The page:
We kicked off slightly later than usual in the cuverie – 08h00 – and that was because the train to Beaune that carried many of our pickers was late! So the picker, naturally, started a bit later.

We began with a little red Chorey before moving on to Chorey Blanc. The grape clusters had fine shape and were nicely firm – not giving up much juice in the bins. Unfortunately, the domaine was hit 3x by hail in 2022 and the hail of June was the worst, principally impacting our Chordey Blanc – some smaller areas were 100% losses. The clusters delivered to the domaine looked very good but triage was time-consuming because almost every bunch had some hail damage where we were removing every split grape – the affected ones looking like black-eyed peas. We did a great job – but it was a long job!

Before 4 hours and 15 minutes of standing in just one spot, afternoon triaging red Chorey, we made space for lunch – from both a timing and space in the stomach, perspective. 3 good wines were drunk 😉 But back to the red Chorey: Although in the same area as our white, and theoretically also with some hail damage, the triage here was much easier. Split grapes were much rarer, there was no rot, and the average maturity was brilliant. In the recent vintages, you hardly need to weed out the unripe bunches – because there are none – except the occasional second-set bunch that shouldn’t have been picked.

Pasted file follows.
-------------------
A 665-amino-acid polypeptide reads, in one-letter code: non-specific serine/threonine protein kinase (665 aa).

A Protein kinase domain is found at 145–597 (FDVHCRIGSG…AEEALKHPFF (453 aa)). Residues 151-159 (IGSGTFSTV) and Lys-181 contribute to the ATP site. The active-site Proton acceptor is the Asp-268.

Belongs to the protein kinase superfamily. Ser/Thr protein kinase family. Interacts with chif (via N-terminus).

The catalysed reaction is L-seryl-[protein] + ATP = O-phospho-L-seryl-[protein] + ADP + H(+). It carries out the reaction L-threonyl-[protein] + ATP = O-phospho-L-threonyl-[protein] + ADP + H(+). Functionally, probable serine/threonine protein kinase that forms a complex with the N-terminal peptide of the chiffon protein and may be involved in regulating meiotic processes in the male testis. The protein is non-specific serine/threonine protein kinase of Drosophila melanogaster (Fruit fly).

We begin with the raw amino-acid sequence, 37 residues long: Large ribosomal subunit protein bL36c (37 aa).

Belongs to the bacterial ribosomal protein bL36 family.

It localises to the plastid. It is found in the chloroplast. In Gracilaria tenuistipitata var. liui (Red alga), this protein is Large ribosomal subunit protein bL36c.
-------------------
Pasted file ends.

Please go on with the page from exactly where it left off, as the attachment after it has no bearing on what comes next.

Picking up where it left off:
So far, pHs are a bit all over the place this year – certainly not as low as in 2020 – but the alcohols seem in control; the analyses here range from 12.9-13.8° so far. I’ll keep you posted as to how that goes…

Some wines from Friday:

2014 Faiveley, Mercurey 1er Le Clos du Roy ‘La Favourite’
Just from the top part of the climat
I like the volume of aroma here – a base with some dried leaf maturity and quite a strong floral perfume – potpourri in style. Open, lovely waves of fine acidity add a certain tension to the flavours. That’s even showing a subtle, grainless, finishing tannin – subtly accenting the texture. I might even wait another year or two to drink this but it’s a very tasty wine.

2019 Faiveley, Gevrey-Chambertin Vieilles-Vignes
More than 9 ha are owned in Gevrey – they only make two VV cuvées, this and one in Mercurey.
Almost an extra silkiness and certainly a more direct aroma – growing with a little, fresher, floral note. Extra density but great mouth-feel too. This is so mouth-watering and completely delicious – I wouldn’t feel a bit embarrassed drinking this today – it’s delicious and the faint spice from the oak makes no extra demands. Bravo!